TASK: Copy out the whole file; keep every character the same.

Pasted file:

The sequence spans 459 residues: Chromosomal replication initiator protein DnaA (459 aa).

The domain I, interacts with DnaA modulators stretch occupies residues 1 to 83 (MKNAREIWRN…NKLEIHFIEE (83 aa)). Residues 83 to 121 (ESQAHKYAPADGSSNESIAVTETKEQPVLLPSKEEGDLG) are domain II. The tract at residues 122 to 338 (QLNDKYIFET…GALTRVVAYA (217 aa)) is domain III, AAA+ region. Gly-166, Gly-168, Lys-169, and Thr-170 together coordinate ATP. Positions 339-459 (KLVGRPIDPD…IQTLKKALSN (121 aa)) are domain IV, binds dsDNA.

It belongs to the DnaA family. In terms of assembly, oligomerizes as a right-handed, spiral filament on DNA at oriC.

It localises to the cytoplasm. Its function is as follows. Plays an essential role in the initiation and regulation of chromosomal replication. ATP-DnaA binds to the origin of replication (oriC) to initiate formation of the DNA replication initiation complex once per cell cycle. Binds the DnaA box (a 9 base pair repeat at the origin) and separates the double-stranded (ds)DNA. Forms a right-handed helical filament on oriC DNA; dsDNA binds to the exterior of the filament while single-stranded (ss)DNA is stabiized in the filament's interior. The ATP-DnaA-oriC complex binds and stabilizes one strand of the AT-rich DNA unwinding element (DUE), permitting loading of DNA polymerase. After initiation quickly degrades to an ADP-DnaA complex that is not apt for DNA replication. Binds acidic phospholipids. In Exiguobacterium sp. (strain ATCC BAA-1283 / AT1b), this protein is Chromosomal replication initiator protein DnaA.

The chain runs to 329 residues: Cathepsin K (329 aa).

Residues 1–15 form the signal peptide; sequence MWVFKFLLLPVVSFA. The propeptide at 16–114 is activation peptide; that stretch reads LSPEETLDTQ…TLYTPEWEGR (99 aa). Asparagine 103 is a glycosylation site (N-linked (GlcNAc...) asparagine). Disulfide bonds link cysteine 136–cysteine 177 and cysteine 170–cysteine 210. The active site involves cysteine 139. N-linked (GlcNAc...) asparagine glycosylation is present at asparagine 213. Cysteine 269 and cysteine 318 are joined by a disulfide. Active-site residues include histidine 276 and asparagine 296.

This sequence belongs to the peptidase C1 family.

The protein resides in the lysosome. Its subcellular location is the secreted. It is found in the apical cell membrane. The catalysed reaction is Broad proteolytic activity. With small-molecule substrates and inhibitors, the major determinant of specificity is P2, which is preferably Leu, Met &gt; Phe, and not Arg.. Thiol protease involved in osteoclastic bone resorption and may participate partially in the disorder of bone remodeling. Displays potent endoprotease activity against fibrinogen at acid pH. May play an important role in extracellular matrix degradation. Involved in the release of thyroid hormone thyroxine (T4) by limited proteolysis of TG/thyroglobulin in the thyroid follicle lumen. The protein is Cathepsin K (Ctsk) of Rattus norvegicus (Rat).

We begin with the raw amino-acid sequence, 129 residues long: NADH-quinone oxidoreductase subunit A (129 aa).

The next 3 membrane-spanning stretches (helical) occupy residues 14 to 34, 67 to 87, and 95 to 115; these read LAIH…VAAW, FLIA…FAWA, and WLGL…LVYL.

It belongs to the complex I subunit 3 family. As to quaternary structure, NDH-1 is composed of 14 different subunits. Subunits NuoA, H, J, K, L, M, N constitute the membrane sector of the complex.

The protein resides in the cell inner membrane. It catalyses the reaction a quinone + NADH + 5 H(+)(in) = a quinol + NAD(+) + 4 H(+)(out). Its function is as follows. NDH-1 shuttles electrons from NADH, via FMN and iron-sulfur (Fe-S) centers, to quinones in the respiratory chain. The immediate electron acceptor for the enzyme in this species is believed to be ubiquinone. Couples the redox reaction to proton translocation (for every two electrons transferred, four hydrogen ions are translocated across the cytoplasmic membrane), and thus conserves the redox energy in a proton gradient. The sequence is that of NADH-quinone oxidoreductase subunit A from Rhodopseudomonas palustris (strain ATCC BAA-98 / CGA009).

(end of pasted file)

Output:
The sequence spans 459 residues: Chromosomal replication initiator protein DnaA (459 aa).

The domain I, interacts with DnaA modulators stretch occupies residues 1 to 83 (MKNAREIWRN…NKLEIHFIEE (83 aa)). Residues 83 to 121 (ESQAHKYAPADGSSNESIAVTETKEQPVLLPSKEEGDLG) are domain II. The tract at residues 122 to 338 (QLNDKYIFET…GALTRVVAYA (217 aa)) is domain III, AAA+ region. Gly-166, Gly-168, Lys-169, and Thr-170 together coordinate ATP. Positions 339-459 (KLVGRPIDPD…IQTLKKALSN (121 aa)) are domain IV, binds dsDNA.

It belongs to the DnaA family. In terms of assembly, oligomerizes as a right-handed, spiral filament on DNA at oriC.

It localises to the cytoplasm. Its function is as follows. Plays an essential role in the initiation and regulation of chromosomal replication. ATP-DnaA binds to the origin of replication (oriC) to initiate formation of the DNA replication initiation complex once per cell cycle. Binds the DnaA box (a 9 base pair repeat at the origin) and separates the double-stranded (ds)DNA. Forms a right-handed helical filament on oriC DNA; dsDNA binds to the exterior of the filament while single-stranded (ss)DNA is stabiized in the filament's interior. The ATP-DnaA-oriC complex binds and stabilizes one strand of the AT-rich DNA unwinding element (DUE), permitting loading of DNA polymerase. After initiation quickly degrades to an ADP-DnaA complex that is not apt for DNA replication. Binds acidic phospholipids. In Exiguobacterium sp. (strain ATCC BAA-1283 / AT1b), this protein is Chromosomal replication initiator protein DnaA.

The chain runs to 329 residues: Cathepsin K (329 aa).

Residues 1–15 form the signal peptide; sequence MWVFKFLLLPVVSFA. The propeptide at 16–114 is activation peptide; that stretch reads LSPEETLDTQ…TLYTPEWEGR (99 aa). Asparagine 103 is a glycosylation site (N-linked (GlcNAc...) asparagine). Disulfide bonds link cysteine 136–cysteine 177 and cysteine 170–cysteine 210. The active site involves cysteine 139. N-linked (GlcNAc...) asparagine glycosylation is present at asparagine 213. Cysteine 269 and cysteine 318 are joined by a disulfide. Active-site residues include histidine 276 and asparagine 296.

This sequence belongs to the peptidase C1 family.

The protein resides in the lysosome. Its subcellular location is the secreted. It is found in the apical cell membrane. The catalysed reaction is Broad proteolytic activity. With small-molecule substrates and inhibitors, the major determinant of specificity is P2, which is preferably Leu, Met &gt; Phe, and not Arg.. Thiol protease involved in osteoclastic bone resorption and may participate partially in the disorder of bone remodeling. Displays potent endoprotease activity against fibrinogen at acid pH. May play an important role in extracellular matrix degradation. Involved in the release of thyroid hormone thyroxine (T4) by limited proteolysis of TG/thyroglobulin in the thyroid follicle lumen. The protein is Cathepsin K (Ctsk) of Rattus norvegicus (Rat).

We begin with the raw amino-acid sequence, 129 residues long: NADH-quinone oxidoreductase subunit A (129 aa).

The next 3 membrane-spanning stretches (helical) occupy residues 14 to 34, 67 to 87, and 95 to 115; these read LAIH…VAAW, FLIA…FAWA, and WLGL…LVYL.

It belongs to the complex I subunit 3 family. As to quaternary structure, NDH-1 is composed of 14 different subunits. Subunits NuoA, H, J, K, L, M, N constitute the membrane sector of the complex.

The protein resides in the cell inner membrane. It catalyses the reaction a quinone + NADH + 5 H(+)(in) = a quinol + NAD(+) + 4 H(+)(out). Its function is as follows. NDH-1 shuttles electrons from NADH, via FMN and iron-sulfur (Fe-S) centers, to quinones in the respiratory chain. The immediate electron acceptor for the enzyme in this species is believed to be ubiquinone. Couples the redox reaction to proton translocation (for every two electrons transferred, four hydrogen ions are translocated across the cytoplasmic membrane), and thus conserves the redox energy in a proton gradient. The sequence is that of NADH-quinone oxidoreductase subunit A from Rhodopseudomonas palustris (strain ATCC BAA-98 / CGA009).